Here's a crazy idea for all of those teams with a bad case of the quarterback blues:
- Get a big, fast running back, preferably one who breaks tackles and can catch a little bit.
- Run the football.
- If that doesn't work, run the football some more.
Moneyball heresy, you claim? Analytical sacrilege? Outdated thinking?
Maybe. Or perhaps the time has come for the pendulum to swing back and for concepts like the "workhorse running back" and "establishing the run" to be reconsidered.
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The workhorse running back is enjoying a mini-Renaissance in the NFL right now. Five running backs are averaging more than 20 carries per game: Le'Veon Bell, Leonard Fournette, Ezekiel Elliott, Todd Gurley and Jay Ajayi. Only Bell and Elliott averaged more than 20 carries per game last year. Adrian Peterson was the only one to average that in 2015.
Teams giving their best backs extra work are seeing results. Gurley has helped propel the Rams to relevance with 20.5 carries for 86.8 yards per game. Fournette has dragged the Jaguars out of the sewer with 21.7 carries for 99.3 yards per game. Bell (22.3 carries for 91.7 yards per game) pushed the inconsistent Steelers past the Ravens and Chiefs with a pair of 30-plus carry afternoons.
Other workhorses share the load a bit, but that only makes them more dangerous on the touches they are given. Kareem Hunt broke 28 tackles through the first five Chiefs games, according to Football Outsiders, with broken tackles on 34.6 percent of his runs. LeGarrette Blount has broken tackles on a whopping 51.1 percent of his runs. Jordan Howard and Tarik Cohen combined for 28 broken tackles entering Sunday's game, when they rushed for 50 total carries (including Howard's 53-yard run) en route to an overtime victory for the Bears.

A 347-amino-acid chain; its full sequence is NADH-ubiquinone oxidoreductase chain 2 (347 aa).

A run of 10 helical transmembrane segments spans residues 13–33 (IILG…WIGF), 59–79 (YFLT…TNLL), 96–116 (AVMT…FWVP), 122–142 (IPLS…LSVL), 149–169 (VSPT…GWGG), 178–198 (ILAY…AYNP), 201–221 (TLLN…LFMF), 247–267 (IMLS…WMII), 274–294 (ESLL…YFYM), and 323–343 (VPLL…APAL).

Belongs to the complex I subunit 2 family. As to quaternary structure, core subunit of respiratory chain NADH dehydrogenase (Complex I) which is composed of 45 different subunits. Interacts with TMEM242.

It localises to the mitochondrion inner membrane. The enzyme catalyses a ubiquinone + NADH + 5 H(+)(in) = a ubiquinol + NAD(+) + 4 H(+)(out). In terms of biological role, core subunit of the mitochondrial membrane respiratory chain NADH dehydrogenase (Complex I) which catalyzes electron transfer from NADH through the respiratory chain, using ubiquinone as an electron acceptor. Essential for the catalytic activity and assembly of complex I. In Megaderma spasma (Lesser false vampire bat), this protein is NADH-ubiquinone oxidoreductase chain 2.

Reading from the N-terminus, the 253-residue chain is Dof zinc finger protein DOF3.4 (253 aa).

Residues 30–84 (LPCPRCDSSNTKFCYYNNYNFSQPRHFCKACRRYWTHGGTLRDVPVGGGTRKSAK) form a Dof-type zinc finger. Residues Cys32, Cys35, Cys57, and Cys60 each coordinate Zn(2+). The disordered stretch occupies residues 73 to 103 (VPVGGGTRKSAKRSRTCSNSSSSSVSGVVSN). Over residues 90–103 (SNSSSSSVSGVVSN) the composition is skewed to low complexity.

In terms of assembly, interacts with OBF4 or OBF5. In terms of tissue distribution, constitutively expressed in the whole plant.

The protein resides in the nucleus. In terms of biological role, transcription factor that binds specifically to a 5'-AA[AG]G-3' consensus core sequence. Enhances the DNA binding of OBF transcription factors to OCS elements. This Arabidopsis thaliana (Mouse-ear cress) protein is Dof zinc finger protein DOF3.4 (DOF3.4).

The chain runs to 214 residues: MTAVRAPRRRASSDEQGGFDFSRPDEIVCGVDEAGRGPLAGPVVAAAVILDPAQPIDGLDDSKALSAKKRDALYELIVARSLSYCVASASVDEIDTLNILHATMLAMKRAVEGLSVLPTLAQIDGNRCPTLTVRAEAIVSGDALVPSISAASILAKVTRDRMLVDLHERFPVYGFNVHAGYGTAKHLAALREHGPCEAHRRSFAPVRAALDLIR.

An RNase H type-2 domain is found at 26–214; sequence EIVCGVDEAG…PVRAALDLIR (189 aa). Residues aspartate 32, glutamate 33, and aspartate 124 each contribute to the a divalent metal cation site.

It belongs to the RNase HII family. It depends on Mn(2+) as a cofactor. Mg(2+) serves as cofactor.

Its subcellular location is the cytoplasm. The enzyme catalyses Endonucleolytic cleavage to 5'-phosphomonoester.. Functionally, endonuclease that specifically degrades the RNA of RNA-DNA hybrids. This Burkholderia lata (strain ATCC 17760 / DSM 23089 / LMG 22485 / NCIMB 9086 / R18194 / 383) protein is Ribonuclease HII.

When a back averages five broken tackles per game or escapes a defender on every other carry, he should get more touches. Football is not that complicated.
You are probably getting ready write a patient comment explaining the difference between running-game cause and effect (backs get more opportunities because their teams are successful, not vice versa) or warn about the dangers of running back overuse and overvaluing a "fungible" football resource. Folks, I didn't just read the books that defined those concepts. I co-wrote them.
No one wants to see Hunt endure 400 carries and get used up by the end of his rookie contract. Old-timey rushing concepts nearly ruined Gurley last year. John Fox got a little carried away with the 1977 tactics on Sunday, then got lucky when Howard had a little gas in the tank on his 33rd carry.
But bringing back some elements of the workhorse-runner approach is benefitting multiple teams around the league.
Workhorse runners protect young quarterbacks. Elliott was the ultimate example of a big-play rusher taking pressure off his quarterback last year. Gurley is playing a similar role for Jared Goff now that Sean McVay has allowed a little fresh air into the Rams offense. The Bears may be overprotective of Mitchell Trubisky, but the rookie quarterback is better off with Howard and Cohen than without them. Blake Bortles might be beyond help, but Fournette has kept him out of sight and mind.
Workhorse runners make pass protection easier. Handoffs and play action slow pass-rushers down. Rugged running plays wear them down. On-schedule offense—2nd-and-5, 3rd-and-short—limits a defense's blitz options. Hunt averages an amazing seven yards per carry on first down. Elliott averaged 5.7 yards per first down carry last year. It only stands to reason that Alex Smith and Dak Prescott appreciate all of the 2nd-and-short opportunities.
Workhorse runners are great for situational football. Blount is averaging 6.1 yards per carry in the fourth quarter, helping the Eagles preserve leads they blew last year. As his 18 touchdowns last year proved, he also has red-zone value.
Workhorse runners make offenses unpredictable. That sounds counterintuitive, because opponents know backs like Bell or Elliott are going to get 25 touches per game. But teams with highly-specialized committee backfields can be easy to scheme against: The little guy is the receiver, the medium guy the zone-stretch runner and the big guy the pass protector or short-yardage thumper. Granite-handed types like Howard and Blount have no choice but to leave the field on passing downs, but three-down backs like Bell and Hunt can keep opponents guessing.
Workhorse runners work cheap. This is the best part: Dynamic running backs are readily available in the draft or in discount free agency. While Gurley, Elliott and Fournette were high first-round picks (though not trade-up-to-get-him investments like top quarterbacks) Hunt, Bell and other workhouse types (LeSean McCoy, injured David Johnson) were Day 2 selections. So for a fraction of the price of a journeyman quarterback, a team can acquire a focal point for its offense, then draft a few spares to cover for injuries.